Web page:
From orbit, this landscape on Mars looks like a lacy honeycomb or a spider web. But the unusual polygon-shaped features aren’t created by Martian bees or spiders; they are actually formed from a ongoing process of seasonal change from created from water ice and carbon dioxide.
Polygonal dunes on Mars, as seen by the HiRISE camera on the Mars Reconnaissance Orbiter. Credit: NASA/JPL/UArizona
The HiRISE camera (High Resolution Imaging Science Experiment) on the Mars Reconnaissance Orbiter has seen a lot of polygon shapes in the years since 2006 when it went into orbit of Mars. The science team from HiRISE say that both water and carbon dioxide in the solid form of dry ice play a major role in sculpting Mars’ surface at high latitudes. Water ice frozen in the soil splits the ground into the polygon shapes. Then, dry ice sublimating from just under the surface when the ground warms in the spring creates even more erosion, creating channels around the boundaries of the polygons.
The polygons form over many years as the near-surface ice contracts and expands seasonally.
Spring fans and polygons on Mars, as seen by the HiRISE camera on the Mars Reconnaissance Orbiter. Credit: NASA/JPL-Caltech/UArizona.
But this polygon-covered region shows even more springtime activity, evidenced by the blue fan-shaped features. Scientists say the layer of translucent dry ice coating the surface develops vents that allow gas to escape.
“The gas carries along fine particles of material from the surface further eroding the channels,” the team wrote on the HiRISE website. “The particles drop to the surface in dark fan-shaped deposits. Sometimes the dark particles sink into the dry ice, leaving bright marks where the fans were originally deposited. Often the vent closes, then opens again, so we see two or more fans originating from the same spot but oriented in different directions as the wind changes.”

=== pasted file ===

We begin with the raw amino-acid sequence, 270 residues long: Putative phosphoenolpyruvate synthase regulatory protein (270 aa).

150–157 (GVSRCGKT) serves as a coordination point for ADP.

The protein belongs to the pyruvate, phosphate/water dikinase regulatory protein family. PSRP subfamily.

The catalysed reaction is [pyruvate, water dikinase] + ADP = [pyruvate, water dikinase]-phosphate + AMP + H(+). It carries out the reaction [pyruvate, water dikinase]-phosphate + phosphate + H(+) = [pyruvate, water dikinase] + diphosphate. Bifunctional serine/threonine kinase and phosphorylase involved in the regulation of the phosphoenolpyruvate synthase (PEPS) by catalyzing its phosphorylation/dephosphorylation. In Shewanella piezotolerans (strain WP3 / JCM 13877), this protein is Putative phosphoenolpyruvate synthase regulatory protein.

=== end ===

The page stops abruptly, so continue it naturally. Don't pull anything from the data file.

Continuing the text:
Detailed image of large-scale crater floor polygons, caused by desiccation process, with smaller polygons caused by thermal contraction inside. The central polygon is 160 metres in diameter, smaller ones range 10 to 15 metres in width and the cracks are 5-10 metres across. Credit: NASA/JPL
Scientists study polygonally-patterned ground on Mars because these features help them understand the recent and past distribution of ices in the shallow subsurface, as well as provide clues about climate conditions.
And Mars isn’t the only place with polygons. Polygons can be found in Earth’s arctic and Antarctic regions, and the 2015 flyby by the New Horizons spacecraft revealed polygons on Pluto as well.
In the center left of Pluto’s vast heart-shaped feature – informally named “Tombaugh Regio” – lies a vast, craterless plain that appears to be no more than 100 million years old, and is possibly still being shaped by geologic processes. This frozen region is north of Pluto’s icy mountains and has been informally named Sputnik Planum (Sputnik Plain), after Earth’s first artificial satellite. The surface appears to be divided into polygon-shaped segments that are ringed by narrow troughs. Features that appear to be groups of mounds and fields of small pits are also visible. This image was acquired by the Long Range Reconnaissance Imager (LORRI) on July 14 from a distance of 48,000 miles (77,000 kilometers). Features as small as one-half mile (1 kilometer) across are visible. The blocky appearance of some features is due to compression of the image. Credits: NASA/JHUAPL/SWRI
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